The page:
On Saturday, I had an eight mile run on the plan.
Eight miles for me is not extraordinary. It’s a weekday run during marathon or half ironman or ironman training. It’s something that is 90% of the year totally within my comfort zone, as it is right now. It’s one of those runs that’s not long enough to really be daunting, but definitely not short.
However, five of those miles were planned at half marathon pace.
For someone who’s spent the majority of the last few years running anything over a short handful of miles at a pace in which I could carry on a full conversation and probably also juggle, that was intimidating. My original plan with this training block was to do a lot of these, but when it decreased from 10-12 to 5 weeks, I barely got comfortable running anything with two digits at significantly slower than race pace. However, I had been diligently (at least, for the last four weeks) doing my speedwork, and that had gone from hilariously bad to actually being able to hit the paces I should most of the time.
I needed to know where I stand eight days out from the race. I knew this was a run I needed to do.
That doesn’t mean that I didn’t procrastinate the eff out of it. I mean, Saturday mornings without alarms are precious things, and I’ll enjoy them while the cold lasts, but I woke up and read for a long time and then dithered around the house until my husband got annoyed enough with me he started warming up on the bike, convinced I was just going to sit on the couch all day.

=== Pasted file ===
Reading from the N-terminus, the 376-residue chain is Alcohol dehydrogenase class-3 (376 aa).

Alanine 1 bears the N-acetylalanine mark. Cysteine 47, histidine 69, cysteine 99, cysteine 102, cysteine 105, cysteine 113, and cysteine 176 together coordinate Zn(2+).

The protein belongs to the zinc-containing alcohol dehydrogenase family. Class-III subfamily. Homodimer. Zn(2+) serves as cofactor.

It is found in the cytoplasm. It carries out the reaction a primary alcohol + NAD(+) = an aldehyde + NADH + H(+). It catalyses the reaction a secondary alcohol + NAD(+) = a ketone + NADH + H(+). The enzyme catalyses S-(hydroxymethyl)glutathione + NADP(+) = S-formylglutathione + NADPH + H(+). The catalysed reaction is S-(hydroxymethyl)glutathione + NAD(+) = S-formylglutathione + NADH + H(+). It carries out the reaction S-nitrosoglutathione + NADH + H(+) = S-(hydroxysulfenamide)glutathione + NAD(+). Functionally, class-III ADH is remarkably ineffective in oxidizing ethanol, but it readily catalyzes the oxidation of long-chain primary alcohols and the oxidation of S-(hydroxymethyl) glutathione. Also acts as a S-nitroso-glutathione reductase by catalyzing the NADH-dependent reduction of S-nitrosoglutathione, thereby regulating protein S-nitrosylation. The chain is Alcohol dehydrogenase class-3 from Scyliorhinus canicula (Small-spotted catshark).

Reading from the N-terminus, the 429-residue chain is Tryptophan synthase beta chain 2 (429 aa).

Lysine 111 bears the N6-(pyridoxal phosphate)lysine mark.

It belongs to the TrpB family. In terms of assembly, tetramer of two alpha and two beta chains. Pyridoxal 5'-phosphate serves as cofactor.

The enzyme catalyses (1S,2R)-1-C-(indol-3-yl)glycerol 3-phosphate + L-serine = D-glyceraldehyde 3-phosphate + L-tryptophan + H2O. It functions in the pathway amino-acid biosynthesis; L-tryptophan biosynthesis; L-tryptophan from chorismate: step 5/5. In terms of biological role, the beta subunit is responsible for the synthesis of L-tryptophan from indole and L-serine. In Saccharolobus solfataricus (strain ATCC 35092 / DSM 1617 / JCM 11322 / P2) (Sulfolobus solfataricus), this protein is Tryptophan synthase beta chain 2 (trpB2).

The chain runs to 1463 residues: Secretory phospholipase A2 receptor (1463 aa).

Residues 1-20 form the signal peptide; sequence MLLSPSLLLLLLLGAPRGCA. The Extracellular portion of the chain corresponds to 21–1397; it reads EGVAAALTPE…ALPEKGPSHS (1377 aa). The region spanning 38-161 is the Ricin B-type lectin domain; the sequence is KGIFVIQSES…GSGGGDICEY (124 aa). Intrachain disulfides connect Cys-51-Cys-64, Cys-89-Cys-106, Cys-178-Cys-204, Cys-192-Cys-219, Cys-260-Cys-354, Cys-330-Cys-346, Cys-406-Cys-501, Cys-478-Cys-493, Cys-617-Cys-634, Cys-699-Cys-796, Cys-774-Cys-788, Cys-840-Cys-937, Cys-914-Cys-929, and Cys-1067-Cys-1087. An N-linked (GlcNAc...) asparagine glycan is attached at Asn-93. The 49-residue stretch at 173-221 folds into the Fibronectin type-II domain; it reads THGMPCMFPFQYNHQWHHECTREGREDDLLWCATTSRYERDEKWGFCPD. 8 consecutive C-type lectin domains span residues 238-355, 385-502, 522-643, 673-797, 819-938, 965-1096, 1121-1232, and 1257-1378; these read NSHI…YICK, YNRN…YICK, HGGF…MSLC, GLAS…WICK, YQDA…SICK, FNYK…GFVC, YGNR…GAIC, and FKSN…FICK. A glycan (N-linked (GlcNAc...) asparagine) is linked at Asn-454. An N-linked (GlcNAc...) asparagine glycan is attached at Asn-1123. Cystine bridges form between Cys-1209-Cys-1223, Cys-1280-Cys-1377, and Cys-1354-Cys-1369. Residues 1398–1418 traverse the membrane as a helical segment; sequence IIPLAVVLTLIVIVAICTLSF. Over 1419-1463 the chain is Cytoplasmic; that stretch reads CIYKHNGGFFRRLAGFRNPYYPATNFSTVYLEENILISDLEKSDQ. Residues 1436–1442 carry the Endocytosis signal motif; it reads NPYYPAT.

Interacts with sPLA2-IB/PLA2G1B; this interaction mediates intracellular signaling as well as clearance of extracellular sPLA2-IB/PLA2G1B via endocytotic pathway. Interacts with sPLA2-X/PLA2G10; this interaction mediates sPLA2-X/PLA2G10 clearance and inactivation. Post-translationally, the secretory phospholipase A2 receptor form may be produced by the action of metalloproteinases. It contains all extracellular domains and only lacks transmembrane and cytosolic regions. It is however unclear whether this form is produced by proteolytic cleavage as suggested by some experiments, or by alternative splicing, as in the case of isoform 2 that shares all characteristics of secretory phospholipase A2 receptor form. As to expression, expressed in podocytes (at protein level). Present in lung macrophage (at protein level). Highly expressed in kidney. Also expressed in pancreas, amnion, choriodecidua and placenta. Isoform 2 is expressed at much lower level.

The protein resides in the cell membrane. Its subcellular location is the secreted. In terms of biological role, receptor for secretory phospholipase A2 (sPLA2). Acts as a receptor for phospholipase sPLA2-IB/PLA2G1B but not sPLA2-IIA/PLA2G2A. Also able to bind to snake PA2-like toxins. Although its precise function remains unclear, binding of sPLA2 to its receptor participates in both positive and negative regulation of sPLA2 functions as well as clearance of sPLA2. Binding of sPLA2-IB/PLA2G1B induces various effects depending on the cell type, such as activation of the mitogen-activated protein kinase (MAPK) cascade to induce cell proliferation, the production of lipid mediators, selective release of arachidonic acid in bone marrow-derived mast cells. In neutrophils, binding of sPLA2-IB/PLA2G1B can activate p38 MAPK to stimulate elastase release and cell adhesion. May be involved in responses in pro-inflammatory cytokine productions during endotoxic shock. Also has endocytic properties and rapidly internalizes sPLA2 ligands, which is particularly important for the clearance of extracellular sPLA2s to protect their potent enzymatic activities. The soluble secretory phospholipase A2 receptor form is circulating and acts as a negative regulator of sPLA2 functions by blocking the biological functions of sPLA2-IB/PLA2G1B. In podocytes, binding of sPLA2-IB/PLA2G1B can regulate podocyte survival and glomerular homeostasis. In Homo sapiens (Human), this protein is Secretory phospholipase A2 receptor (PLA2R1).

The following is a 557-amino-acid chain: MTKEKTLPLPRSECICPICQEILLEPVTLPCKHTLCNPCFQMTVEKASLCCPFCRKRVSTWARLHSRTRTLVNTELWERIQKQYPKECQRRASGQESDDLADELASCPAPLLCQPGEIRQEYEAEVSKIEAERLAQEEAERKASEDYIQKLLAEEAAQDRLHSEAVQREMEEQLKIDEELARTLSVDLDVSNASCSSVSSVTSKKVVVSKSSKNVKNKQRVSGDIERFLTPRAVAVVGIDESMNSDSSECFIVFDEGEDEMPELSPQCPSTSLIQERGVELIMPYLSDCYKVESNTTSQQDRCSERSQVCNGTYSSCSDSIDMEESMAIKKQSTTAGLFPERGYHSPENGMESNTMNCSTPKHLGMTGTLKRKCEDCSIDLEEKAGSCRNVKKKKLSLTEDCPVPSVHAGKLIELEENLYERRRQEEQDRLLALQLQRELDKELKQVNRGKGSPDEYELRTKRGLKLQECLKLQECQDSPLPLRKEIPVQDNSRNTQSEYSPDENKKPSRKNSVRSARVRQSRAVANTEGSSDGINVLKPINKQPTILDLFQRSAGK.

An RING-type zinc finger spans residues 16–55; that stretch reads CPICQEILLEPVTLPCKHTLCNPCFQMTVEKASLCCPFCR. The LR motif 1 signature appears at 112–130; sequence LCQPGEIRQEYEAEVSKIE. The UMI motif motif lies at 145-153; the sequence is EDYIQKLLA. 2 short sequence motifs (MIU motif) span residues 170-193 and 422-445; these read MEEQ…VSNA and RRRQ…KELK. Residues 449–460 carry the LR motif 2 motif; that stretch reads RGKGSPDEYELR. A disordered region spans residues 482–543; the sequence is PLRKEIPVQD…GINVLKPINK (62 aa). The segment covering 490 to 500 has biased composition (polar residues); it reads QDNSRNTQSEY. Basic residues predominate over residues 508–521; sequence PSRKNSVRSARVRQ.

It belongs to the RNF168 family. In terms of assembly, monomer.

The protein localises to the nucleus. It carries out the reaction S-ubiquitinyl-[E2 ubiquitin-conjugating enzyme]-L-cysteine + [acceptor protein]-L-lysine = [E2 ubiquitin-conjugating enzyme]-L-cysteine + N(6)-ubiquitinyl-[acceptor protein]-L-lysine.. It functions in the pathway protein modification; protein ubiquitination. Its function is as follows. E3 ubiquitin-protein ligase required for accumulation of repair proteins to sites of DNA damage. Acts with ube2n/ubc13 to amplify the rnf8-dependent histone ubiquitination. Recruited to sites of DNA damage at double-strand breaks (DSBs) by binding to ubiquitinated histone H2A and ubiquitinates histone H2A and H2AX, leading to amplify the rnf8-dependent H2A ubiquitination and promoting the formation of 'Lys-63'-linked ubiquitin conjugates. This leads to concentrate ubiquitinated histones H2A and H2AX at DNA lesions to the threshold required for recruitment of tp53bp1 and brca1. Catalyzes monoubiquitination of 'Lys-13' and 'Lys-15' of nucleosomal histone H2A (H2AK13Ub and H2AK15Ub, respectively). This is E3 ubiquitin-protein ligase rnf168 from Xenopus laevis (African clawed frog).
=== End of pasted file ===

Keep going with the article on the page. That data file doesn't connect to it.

I didn’t even though it was tempting. I got my warmup in on the bike, and we decided to hit the gym instead of running outside because my eyes were already itchy from just existing. Over an hour outside sounded like a death wish. The air filters at the gym are AWESOME, and I knew that it would be the best thing overall for my health and well being.
3M 2017 – 2:13:40.
I started up the treadmill, and the first two miles seemed to go on forever. I was straight up dreading these five miles. Anything below 10 minute miles scares me nowadays. I can hold it sometimes, but recently, it’s a toss up how long. I’m decent at running slow forever, I’m decent at running pretty fast (for me) for short stints, but approximately 45-48 minutes just outside my comfort zone? Ick. Worst. Give me a 20 mile long slow run instead.
1.98. Sighhhh. 1.99. Eeek, ok, let’s get this over with. 2.0. I clicked the button to increase the speed from 5.5 to 6.3 on the treadmill.
I went through the five stages of grief within the first half mile.
Denial. “Hey, this isn’t so bad, I just feel like my feet are turning over a little faster than normal.”
Anger. “F#%k, never mind, this s#&t feels pretty f@%$*#g terrible. What horrible coach put this on my schedule? I hate this!” (keep in mind that coach = me)